In another aspect, the invention provides a printing formulation (an ink or an ink formulation), in the form of a solution, comprising:

    • a plurality of polymerizable ceramic precursors having the structure A-B, as defined,
    • optionally a plurality of non-photopolymerizable ceramic precursors (namely, precursor of a ceramic material that are not associated with a photopolymerizable moiety);
    • at least one photoreactive compound capable of initiating a reaction upon light radiation (at least one photoinitiator);

and

    • optionally at least one liquid organic carrier.

In some embodiments, the formulation is free of ceramic particles of any size (nanoparticles or micro particles). In some embodiments, the formulation is free of any particulate material.

In some embodiments, at least one of the formulation components is a liquid material at room temperature or at the application (printing) temperature and thus the formulation may be free of a liquid carrier. In some embodiments, the formulation comprises at least one liquid carrier, being optionally a liquid organic solvent or material.

As noted, formulations according to the invention are solutions which may be used as inks or ink formulations to construct a 3D structure according to processes of the invention. In formulations of the invention, all components are fully soluble in the at least one liquid organic carrier or in at least one of the components of the formulations which is in a liquid form. The solution being transparent or slightly opaque.

In some embodiments, the formulation comprises a plurality of polymerizable ceramic precursors of the formula A-B which are photopolymerizable into a polymer in the form of a ceramic material such that each of said A groups or at least a portion of said A groups along the polymer are substituted, bonded or associated with at least one group B. Thus, such a formulation according to the invention may comprise a plurality of polymerizable ceramic precursors of the formula A-B, as defined, as the only polymerizable precursor material, in which case a polymerized material will consist only of monomers of the structure A-B, as defined, or may comprise an amount or a certain pre-defined percentage of ceramic precursors which are free of polymerizable groups. In such cases, a formulation according to the invention may comprise:

    • a plurality of polymerizable ceramic precursors having the structure A-B, as defined,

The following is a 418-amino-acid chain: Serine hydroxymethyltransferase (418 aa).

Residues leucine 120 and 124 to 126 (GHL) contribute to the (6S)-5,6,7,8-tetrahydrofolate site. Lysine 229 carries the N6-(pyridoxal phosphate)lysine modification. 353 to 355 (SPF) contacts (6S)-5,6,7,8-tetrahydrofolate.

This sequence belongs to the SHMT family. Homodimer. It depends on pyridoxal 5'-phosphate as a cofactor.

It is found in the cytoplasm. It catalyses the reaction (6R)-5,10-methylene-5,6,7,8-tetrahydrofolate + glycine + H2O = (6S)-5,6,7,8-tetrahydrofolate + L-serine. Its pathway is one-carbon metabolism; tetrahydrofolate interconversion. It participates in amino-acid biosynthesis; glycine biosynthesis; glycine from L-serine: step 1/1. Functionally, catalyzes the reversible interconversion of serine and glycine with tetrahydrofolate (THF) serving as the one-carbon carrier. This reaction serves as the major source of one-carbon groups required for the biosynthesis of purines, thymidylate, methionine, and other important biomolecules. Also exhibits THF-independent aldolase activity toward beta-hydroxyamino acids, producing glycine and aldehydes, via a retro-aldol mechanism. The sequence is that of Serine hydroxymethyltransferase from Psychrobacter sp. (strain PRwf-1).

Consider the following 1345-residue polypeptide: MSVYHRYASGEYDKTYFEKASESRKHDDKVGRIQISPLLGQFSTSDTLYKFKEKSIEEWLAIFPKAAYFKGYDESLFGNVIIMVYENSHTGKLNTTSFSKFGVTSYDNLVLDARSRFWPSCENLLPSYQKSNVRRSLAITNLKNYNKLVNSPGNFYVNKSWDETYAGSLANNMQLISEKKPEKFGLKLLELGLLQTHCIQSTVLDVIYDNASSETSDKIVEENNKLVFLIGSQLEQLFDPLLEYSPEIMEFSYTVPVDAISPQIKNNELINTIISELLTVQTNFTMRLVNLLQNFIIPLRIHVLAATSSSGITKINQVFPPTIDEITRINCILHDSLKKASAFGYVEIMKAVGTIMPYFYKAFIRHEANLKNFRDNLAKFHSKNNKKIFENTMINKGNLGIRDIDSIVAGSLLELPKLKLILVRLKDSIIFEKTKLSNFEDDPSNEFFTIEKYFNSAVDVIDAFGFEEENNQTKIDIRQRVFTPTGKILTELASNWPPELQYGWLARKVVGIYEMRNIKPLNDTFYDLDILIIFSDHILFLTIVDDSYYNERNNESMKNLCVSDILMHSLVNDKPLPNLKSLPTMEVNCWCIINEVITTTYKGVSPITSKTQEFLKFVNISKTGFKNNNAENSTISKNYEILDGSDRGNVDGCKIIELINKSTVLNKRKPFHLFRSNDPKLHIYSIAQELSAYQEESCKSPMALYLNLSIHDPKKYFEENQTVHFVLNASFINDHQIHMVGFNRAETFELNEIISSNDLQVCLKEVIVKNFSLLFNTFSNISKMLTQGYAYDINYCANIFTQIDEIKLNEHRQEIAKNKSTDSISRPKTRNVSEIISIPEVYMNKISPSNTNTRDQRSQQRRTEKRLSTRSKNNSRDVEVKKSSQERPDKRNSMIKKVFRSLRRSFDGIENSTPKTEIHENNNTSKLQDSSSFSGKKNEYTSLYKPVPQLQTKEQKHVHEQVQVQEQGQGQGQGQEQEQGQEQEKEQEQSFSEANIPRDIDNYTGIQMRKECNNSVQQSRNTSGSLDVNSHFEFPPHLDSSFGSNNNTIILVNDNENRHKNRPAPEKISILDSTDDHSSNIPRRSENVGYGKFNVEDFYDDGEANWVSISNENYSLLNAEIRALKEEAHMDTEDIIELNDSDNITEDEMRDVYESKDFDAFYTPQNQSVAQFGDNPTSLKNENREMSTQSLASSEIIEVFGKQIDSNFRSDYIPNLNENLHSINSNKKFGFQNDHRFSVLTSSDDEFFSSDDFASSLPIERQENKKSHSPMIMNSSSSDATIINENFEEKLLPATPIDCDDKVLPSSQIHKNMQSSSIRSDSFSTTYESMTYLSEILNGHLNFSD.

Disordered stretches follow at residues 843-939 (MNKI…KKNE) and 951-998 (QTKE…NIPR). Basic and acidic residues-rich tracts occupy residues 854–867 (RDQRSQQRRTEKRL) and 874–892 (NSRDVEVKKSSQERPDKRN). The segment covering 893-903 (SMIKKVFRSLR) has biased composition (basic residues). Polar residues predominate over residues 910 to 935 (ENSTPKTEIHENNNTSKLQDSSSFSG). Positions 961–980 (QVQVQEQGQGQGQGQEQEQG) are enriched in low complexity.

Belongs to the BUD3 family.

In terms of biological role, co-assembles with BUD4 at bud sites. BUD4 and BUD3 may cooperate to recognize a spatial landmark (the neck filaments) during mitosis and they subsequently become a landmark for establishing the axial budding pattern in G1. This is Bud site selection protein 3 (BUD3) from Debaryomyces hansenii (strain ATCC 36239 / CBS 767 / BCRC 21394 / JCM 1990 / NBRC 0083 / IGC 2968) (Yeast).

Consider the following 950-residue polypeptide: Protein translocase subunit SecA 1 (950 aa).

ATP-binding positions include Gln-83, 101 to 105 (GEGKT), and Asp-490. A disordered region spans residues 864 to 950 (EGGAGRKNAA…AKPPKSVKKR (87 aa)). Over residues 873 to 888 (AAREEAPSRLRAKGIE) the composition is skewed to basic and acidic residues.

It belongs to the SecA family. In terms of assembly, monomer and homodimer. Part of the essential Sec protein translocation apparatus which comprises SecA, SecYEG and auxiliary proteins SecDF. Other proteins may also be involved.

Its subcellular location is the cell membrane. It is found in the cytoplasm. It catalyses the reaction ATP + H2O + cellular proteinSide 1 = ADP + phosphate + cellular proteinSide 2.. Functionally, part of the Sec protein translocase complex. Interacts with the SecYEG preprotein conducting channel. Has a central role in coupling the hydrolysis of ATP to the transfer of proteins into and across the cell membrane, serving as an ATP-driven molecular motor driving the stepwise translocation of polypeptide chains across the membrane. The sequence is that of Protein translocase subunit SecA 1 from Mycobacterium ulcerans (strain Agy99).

• a plurality of ceramic precursors (not being associated with a polymerizable moiety);
    • at least one photoinitiator;
      and
    • optionally at least one liquid organic carrier,

the formulation being in solution form.

In some embodiments, the polymerizable ceramic precursors of the formula A-B are selected from (acryloxypropyl)trimethoxysilan (APTMS), 3-glycidoxypropyl methyldiethoxysilane, acryloxymethyltrimethoxysilane, (acryloxymethyl)phenethyl trimethoxysilane, (3-acryloxypropyl)trichlorosilane, 3-(n-allylamino)propyltrimethoxy silane, m-allylphenylpropyltriethoxysilane, allyltrimethoxysilane, 3-glycidoxypropyl methyldiethoxysilane, 3-glycidoxypropyl methyldiethoxysilane and POSS acrylates (polyhedral oligomeric silsesquioxane modified with acrylate or methacrylate groups such as methacryl POSS, acrylo POSS, epoxy POSS, allyisobutyl POSS, vinyl POSS, thiol POSS, and others).

In some embodiments, the polymerizable ceramic precursors of the formula A-B are selected from (acryloxypropyl)trimethoxysilan (APTMS) and POSS acrylates, as defined.

In some embodiments, the ceramic precursors which are free of photopolymerizable groups are selected from tetraethoxyorthosilicate, tetraisopropyltitanate, trimethoxysilane, polydiethoxysilane, polydimethoxysilane, polysilazanes triethoxy silane, trimethyethoxysilane, phenyltriethoxysilane, phenylmethyldiethoxysilane, methyl diethoxysilane, TES 40, tetraethyl orthosilicate (TEOS), titanium isopropoxide, aluminum isopropoxide, zirconium propoxide, triethyl borate, trimethoxyboroxine diethoxysiloxane-ethyltitanate, titanium diisopropoxide bis(acetylacetonate), silanol POSS, aluminium tri-sec-butoxide, triisobutylaluminium, aluminium acetylacetonate, 1,3,5,7,9-pentamethylcyclopentasiloxane, poly(dibutyl titanate) oligomers of siloxane, oligomers of Al—O—Al, and oligomers of Ti—O—Ti, Zn—O—Zn, and others.

In some embodiments, the ink formulation comprises (acryloxypropyl) trimethoxysilan (APTMS) and POSS (polyhedral oligomeric silsesquioxane) modified with acrylate or methacrylate groups, such as methacryl POSS and acrylo POSS, (e.g., produced by hybrid-plastics, or initially prepared at required ratios with polymerizable monomers).

In some embodiments, the ink formulation further comprises at least one metal alkoxide selected from titanium isopropoxide, aluminum isopropoxide, zirconium propoxide, triethyl borate, trimethoxyboroxine diethoxysiloxane-ethyltitanate, titanium diisopropoxide bis(acetylacetonate), silanol poss, aluminium tri-sec-butoxide, triisobutyl aluminium, aluminium acetylacetonate, 1,3,5,7,9-pentamethylcyclo pentasiloxane and poly(dibutyltitanate).